LONDON. — The Court of Arbitration for Sport has dismissed Caster Semenya’s appeal over IAAF testosterone regulations.
The two-time Olympic 800m champion and Athletics South Africa had claimed the rules — which would force athletes with naturally-occurring high levels of testosterone to take medication to lower them — were unlawful.
The 28-year-old has one of the various genetic conditions collectively known as differences or disorders of sex development (DSD).
CAS said in a statement yesterday: “By majority, the CAS panel has dismissed the requests for arbitration, considering that the claimants were unable to establish that the DSD regulations were ‘invalid’.
“The panel found that the DSD regulations are discriminatory, but the majority of the panel found that, on the basis of the evidence submitted by the parties, such discrimination is a necessary, reasonable and proportionate means of achieving the IAAF’s aim of preserving the integrity of female athletics in the restricted events.”
Despite the award in favour of the IAAF, the CAS said its panel “expressed some serious concerns as to the future practical application” of the DSD regulations.
Semenya responded to the decision with a tweet which reads: “Sometimes it’s better to react with no reaction.”
Olympic 800m champion Semenya later said in response to the ruling that the IAAF “have always targeted me specifically”.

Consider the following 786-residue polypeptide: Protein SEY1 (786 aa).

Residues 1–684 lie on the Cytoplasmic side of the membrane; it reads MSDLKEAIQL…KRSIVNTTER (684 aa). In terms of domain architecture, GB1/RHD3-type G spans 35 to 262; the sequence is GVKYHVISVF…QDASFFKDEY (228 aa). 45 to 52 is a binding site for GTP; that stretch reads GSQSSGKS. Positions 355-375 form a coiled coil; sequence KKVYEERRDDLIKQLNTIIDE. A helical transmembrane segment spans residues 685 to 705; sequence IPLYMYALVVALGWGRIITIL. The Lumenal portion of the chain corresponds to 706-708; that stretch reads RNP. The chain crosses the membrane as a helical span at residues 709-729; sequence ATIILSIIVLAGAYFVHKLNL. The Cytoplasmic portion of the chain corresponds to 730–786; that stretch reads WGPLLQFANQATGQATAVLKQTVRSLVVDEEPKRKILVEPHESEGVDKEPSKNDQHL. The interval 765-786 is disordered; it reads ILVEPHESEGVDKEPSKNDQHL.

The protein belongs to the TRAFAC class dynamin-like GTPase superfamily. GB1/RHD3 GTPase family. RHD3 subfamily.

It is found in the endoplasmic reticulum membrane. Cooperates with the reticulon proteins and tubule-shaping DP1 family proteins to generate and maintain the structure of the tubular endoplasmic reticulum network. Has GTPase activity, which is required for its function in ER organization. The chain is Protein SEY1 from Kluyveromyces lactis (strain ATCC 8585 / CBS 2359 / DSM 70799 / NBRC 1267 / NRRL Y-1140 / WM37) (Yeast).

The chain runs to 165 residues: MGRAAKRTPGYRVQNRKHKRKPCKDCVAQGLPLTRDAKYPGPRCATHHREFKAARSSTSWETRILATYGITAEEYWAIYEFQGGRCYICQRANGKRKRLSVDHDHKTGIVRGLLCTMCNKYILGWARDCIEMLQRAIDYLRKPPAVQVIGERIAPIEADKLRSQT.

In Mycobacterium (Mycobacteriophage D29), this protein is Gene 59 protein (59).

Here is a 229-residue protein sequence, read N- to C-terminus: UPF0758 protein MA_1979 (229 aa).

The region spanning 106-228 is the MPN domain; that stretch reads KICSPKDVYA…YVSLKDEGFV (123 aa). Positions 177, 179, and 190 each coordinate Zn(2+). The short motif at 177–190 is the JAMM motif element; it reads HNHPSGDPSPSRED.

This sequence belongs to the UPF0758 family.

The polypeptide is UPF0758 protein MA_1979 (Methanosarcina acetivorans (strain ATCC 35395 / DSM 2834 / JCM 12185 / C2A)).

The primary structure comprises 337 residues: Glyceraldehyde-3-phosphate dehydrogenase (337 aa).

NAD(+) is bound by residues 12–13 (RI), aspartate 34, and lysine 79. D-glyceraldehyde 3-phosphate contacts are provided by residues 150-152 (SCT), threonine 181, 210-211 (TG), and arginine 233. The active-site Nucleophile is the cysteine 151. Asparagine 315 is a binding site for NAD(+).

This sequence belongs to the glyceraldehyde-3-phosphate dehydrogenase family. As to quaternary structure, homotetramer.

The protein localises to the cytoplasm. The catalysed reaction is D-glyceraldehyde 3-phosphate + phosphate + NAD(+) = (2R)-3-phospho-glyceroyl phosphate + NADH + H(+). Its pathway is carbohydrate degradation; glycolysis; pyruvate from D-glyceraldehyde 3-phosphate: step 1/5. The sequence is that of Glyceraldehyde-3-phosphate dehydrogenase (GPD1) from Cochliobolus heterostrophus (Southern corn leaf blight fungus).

“For a decade, the IAAF has tried to slow me down, but this has actually made me stronger.
“The decision of CAS will not hold me back,” the statement continued.
“I will once again rise above and continue to inspire young women and athletes in South Africa and around the world.”
Previously, she had said that she wanted to “run naturally, the way I was born”.
Semenya and other affected athletes hoping to compete at the World Championships in Doha in September will have to start taking medication to lower their testosterone level to below the required level within one week.
That decision is a concession by the IAAF, due to the length of time it has taken CAS to reach a verdict — but in future athletes will be required to have reduced their blood testosterone level to below the stipulated concentration for a period of six months before they can compete.
The proposed regulations will only concern athletes competing in events from the 400m to the mile.
Semenya, a two-time Olympic champion in the 800m, will now be forced to medicate to suppress her testosterone levels if she wants to defend her world title in September in Doha, Qatar.
However, the judges want the IAAF to apply the rules only up to the 800m because the evidence was not clear that women with hyperandrogenism have a competitive advantage in the 1 500m.
“The CAS Panel suggested that the IAAF consider deferring the application of the DSD Regulations to these events (1 500m and the mile) until more evidence is available,” the court said.
That could give Semenya a route to compete at the world championships without taking medication.
She was the bronze medalist in the 1 500m at the 2017 worlds in London.
A further appeal is possible to Switzerland’s supreme court in Lausanne.
Federal judges rarely overturn CAS decisions, but can intervene if legal process was abused.
Semenya has been the subject of scrutiny ever since she burst onto the scene at the 2009 World Championships in Berlin, where she won the first of her three world titles.
Aged just 18, she achieved that feat despite the emotional strain caused by international media speculation about a gender verification test, following complaints from rivals about her muscular build. — Sky Sports